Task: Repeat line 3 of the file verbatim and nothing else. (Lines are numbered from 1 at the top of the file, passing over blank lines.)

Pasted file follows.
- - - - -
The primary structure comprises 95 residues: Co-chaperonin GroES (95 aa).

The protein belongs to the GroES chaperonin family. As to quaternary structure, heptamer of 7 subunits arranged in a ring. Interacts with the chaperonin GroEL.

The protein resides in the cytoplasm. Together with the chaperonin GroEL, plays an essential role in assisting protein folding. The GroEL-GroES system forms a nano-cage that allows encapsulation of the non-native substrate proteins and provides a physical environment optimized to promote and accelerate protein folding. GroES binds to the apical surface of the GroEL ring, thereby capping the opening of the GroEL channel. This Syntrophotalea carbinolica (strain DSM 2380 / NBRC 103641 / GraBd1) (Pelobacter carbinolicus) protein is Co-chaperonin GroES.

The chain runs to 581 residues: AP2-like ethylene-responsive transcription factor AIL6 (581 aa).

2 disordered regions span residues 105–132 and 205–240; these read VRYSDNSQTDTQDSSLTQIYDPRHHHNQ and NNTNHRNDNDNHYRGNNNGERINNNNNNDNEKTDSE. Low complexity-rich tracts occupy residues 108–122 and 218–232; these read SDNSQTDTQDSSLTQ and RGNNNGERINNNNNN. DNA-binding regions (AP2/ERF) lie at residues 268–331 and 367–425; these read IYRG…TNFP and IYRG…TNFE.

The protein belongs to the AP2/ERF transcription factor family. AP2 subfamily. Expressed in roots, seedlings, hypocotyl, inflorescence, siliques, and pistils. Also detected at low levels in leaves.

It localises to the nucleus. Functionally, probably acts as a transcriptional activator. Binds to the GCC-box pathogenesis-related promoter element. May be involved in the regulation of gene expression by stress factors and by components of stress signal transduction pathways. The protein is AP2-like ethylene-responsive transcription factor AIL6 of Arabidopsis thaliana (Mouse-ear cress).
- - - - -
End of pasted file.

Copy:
The protein resides in the cytoplasm. Together with the chaperonin GroEL, plays an essential role in assisting protein folding. The GroEL-GroES system forms a nano-cage that allows encapsulation of the non-native substrate proteins and provides a physical environment optimized to promote and accelerate protein folding. GroES binds to the apical surface of the GroEL ring, thereby capping the opening of the GroEL channel. This Syntrophotalea carbinolica (strain DSM 2380 / NBRC 103641 / GraBd1) (Pelobacter carbinolicus) protein is Co-chaperonin GroES.